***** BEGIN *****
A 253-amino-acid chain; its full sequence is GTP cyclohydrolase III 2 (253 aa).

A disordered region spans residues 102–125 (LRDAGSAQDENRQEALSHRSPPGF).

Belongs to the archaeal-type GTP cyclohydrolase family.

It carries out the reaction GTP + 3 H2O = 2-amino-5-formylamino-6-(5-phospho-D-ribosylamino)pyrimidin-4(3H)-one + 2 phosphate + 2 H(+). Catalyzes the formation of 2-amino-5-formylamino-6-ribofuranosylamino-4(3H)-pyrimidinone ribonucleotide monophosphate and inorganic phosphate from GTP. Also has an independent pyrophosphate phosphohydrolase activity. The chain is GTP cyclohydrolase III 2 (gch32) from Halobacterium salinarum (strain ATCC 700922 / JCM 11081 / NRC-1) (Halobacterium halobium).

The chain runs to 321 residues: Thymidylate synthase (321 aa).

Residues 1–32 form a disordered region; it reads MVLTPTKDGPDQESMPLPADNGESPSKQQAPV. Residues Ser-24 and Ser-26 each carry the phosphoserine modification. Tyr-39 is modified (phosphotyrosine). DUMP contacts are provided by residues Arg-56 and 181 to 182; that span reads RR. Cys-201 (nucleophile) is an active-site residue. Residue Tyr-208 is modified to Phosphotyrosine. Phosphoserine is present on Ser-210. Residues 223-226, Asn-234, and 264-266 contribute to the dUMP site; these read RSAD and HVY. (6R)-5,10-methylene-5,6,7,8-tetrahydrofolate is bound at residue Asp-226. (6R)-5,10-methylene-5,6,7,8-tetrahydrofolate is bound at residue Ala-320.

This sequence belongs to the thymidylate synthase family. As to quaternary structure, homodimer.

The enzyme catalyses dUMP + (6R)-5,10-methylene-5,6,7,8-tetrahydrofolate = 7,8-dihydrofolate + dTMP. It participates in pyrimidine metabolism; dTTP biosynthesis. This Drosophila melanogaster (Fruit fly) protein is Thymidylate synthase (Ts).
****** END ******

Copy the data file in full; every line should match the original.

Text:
A 253-amino-acid chain; its full sequence is GTP cyclohydrolase III 2 (253 aa).

A disordered region spans residues 102–125 (LRDAGSAQDENRQEALSHRSPPGF).

Belongs to the archaeal-type GTP cyclohydrolase family.

It carries out the reaction GTP + 3 H2O = 2-amino-5-formylamino-6-(5-phospho-D-ribosylamino)pyrimidin-4(3H)-one + 2 phosphate + 2 H(+). Catalyzes the formation of 2-amino-5-formylamino-6-ribofuranosylamino-4(3H)-pyrimidinone ribonucleotide monophosphate and inorganic phosphate from GTP. Also has an independent pyrophosphate phosphohydrolase activity. The chain is GTP cyclohydrolase III 2 (gch32) from Halobacterium salinarum (strain ATCC 700922 / JCM 11081 / NRC-1) (Halobacterium halobium).

The chain runs to 321 residues: Thymidylate synthase (321 aa).

Residues 1–32 form a disordered region; it reads MVLTPTKDGPDQESMPLPADNGESPSKQQAPV. Residues Ser-24 and Ser-26 each carry the phosphoserine modification. Tyr-39 is modified (phosphotyrosine). DUMP contacts are provided by residues Arg-56 and 181 to 182; that span reads RR. Cys-201 (nucleophile) is an active-site residue. Residue Tyr-208 is modified to Phosphotyrosine. Phosphoserine is present on Ser-210. Residues 223-226, Asn-234, and 264-266 contribute to the dUMP site; these read RSAD and HVY. (6R)-5,10-methylene-5,6,7,8-tetrahydrofolate is bound at residue Asp-226. (6R)-5,10-methylene-5,6,7,8-tetrahydrofolate is bound at residue Ala-320.

This sequence belongs to the thymidylate synthase family. As to quaternary structure, homodimer.

The enzyme catalyses dUMP + (6R)-5,10-methylene-5,6,7,8-tetrahydrofolate = 7,8-dihydrofolate + dTMP. It participates in pyrimidine metabolism; dTTP biosynthesis. This Drosophila melanogaster (Fruit fly) protein is Thymidylate synthase (Ts).